• India’s Supreme Court ruled there was no evidence of commercial favoritism

DELHI: India’s Supreme Court said Friday it would not probe the government’s multi-billion dollar decision to buy French fighter jets.
The opposition Congress party accused Prime Minister Narendra Modi’s administration of graft following a deal to buy 36 Rafale planes and the decision to pick Reliance Defense, owned by billionaire Anil Ambani, as a domestic partner.
Reliance has no aeronautical expertise and was chosen ahead of state-run Hindustan Aeronautics Limited (HAL), which does, triggering allegations of a scam.
But the court said there was no evidence of commercial favoritism.
“Having heard the matter in detail, we find no reason for any intervention by this court on the sensitive issue. Perception of individuals cannot be the basis of fishing and roving enquiry by this court, especially in such matters,” the 32-page verdict said.
“We can’t compel the government to purchase 126 aircraft and it’s not proper for the court to examine each aspect of this case. It isn’t a job of the court to compare pricing details. The country cannot afford to be unprepared or underprepared in a situation where our adversaries are stated to have acquired not only fourth generation, but even fifth generation aircrafts, of which we have none,” the court added.
Indian defense procurement rules state that a foreign firm must invest at least 30 percent of the contract in India to help to build up its manufacturing base and wean it off imports.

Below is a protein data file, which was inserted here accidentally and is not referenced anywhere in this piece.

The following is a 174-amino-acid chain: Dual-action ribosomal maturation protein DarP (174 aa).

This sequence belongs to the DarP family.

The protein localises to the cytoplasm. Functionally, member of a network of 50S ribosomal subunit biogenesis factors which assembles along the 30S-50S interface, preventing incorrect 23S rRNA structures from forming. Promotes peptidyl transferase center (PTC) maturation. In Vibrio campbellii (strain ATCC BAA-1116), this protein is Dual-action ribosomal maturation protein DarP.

HAL was the sole contender for being the local partner of Dassault Aviation, which makes the Rafale jets, but when the deal was sealed in 2015 during Modi’s Paris trip it was Reliance Defense that got the contract.
“In our opinion, the Supreme Court judgment is totally wrong. The campaign will certainly not drop and we will decide if we will file a review petition,” one of the main petitioners Prashant Bhushan said after the verdict.
“This isn’t the first time when the Apex court has failed us in ordering a probe in cases of high-level corruption,” he told reporters.
Congress said the Supreme Court was not the forum to rule on such a sensitive defense contract.
“The verdict of the Supreme Court is a validation of what the Congress party has stated months ago. Only forum is a Joint Parliamentary Committee (JPC) which can probe the entire corruption in Rafale deal,” said the party’s chief spokesman Randeep Surjewala.
Ambani denied there had been a scam, saying the allegations were politically motivated, while the ruling Bhartiya Janata Party (BJP) demanded an apology from Congress leader Rahul Gandhi.
“Truth always triumphs. Court’s judgment on the Rafale deal exposes the campaign of misinformation spearheaded by Congress president for political gains,” president of the BJP Amit Shah said.
Dr. Satish Mishra, from the Observer Research Foundation think-tank, said that the court verdict did not mean that the Rafale deal was beyond reproach.
“It only means that the court does not have enough evidence to order a probe into the deal,” he told Arab News. “If the government does not have anything to hide then it should order an independent inquiry or set up a joint parliamentary team to clear the doubts raised by the opposition, otherwise the charges will remain in the public domain. The BJP is in a defensive mode after the defeat in the regional elections. Allegations of corruptions have sullied the image of Modi, the only asset that the party has. I don’t think the verdict in any way vindicates the PM or the BJP.”